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Old 11-19-2009, 05:57 PM   #1
kusanagiyang
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Registered: Nov 2009
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Smile Control / Manage hard drive


Hello,

Here is my general question about hard drive.

I need to slow down hard drive for my research project. With current, common hard drives, SATA I/II I/O do not ever saturate and become a threshhold in no condition, am I right?
If this is the case, the threshold is actually at the hard drive sequential/random x seek/read/write, again, am I correct?

After searching the net, I could not find a way to control / manage hard drive rpm, which, I thought, is a good way to lower/manage hard drive performance.

Could anyone give me any suggestion. Or, simply tell me that there is no tool to do it.

Thanks a million

Richard
 
Old 11-19-2009, 08:44 PM   #2
jhwilliams
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Well, hdparm will probably help you f* up your hard drive's throughput, if that's what your after. Set it to a low PIO mode, or something. I'm not sure I understand the point though: just hitting an I/O intensive read()/write() in for() loop in C will make your process io-bound and trash cpu performance, if this what you're after.

Also, you could just write a simple io buffer in C which refused to read more than so many bytes / second. This would simulate slower performance.

Code:
cat disk_file.txt | your_buffer_tool | whatever_you_want_to_see_have_poor_performance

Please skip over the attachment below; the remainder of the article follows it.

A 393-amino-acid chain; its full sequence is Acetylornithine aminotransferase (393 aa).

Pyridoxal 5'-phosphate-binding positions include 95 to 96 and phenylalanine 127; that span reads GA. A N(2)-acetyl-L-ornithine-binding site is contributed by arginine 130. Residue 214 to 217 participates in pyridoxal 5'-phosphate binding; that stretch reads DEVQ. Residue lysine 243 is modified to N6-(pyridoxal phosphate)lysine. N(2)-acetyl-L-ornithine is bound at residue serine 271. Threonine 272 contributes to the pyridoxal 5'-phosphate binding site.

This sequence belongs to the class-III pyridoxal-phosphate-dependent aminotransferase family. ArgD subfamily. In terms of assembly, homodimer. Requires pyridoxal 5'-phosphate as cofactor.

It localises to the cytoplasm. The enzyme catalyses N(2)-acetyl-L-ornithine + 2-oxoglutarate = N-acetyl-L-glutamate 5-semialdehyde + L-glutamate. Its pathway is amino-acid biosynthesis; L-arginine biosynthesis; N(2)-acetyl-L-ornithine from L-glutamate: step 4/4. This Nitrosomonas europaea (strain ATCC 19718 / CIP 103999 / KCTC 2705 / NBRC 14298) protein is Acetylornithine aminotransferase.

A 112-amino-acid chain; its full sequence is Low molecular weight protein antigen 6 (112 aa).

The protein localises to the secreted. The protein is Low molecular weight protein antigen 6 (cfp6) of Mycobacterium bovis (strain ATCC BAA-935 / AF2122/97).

Last edited by jhwilliams; 11-19-2009 at 08:47 PM.
 
Old 11-20-2009, 12:54 AM   #3
kusanagiyang
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Wink

Quote:
Originally Posted by jhwilliams View Post
Well, hdparm will probably help you f* up your hard drive's throughput, if that's what your after. Set it to a low PIO mode, or something. I'm not sure I understand the point though: just hitting an I/O intensive read()/write() in for() loop in C will make your process io-bound and trash cpu performance, if this what you're after.

hm... If CPU or memory bus is trashed, the hard drive activities are not actually overwhelming the hard drives, but its buffer, right? Interesting point, but this is not the effect I need.

Also, you could just write a simple io buffer in C which refused to read more than so many bytes / second. This would simulate slower performance.

hm... I don't know how to do this frankly... hehe
Also, come to think about it, how does linux kernel enforce this strictly?
The read ahead and hard drive buffer would become a new variable, which I have little control.

Code:
cat disk_file.txt | your_buffer_tool | whatever_you_want_to_see_have_poor_performance
Thanks for your suggestions. Appreciate it
 
  


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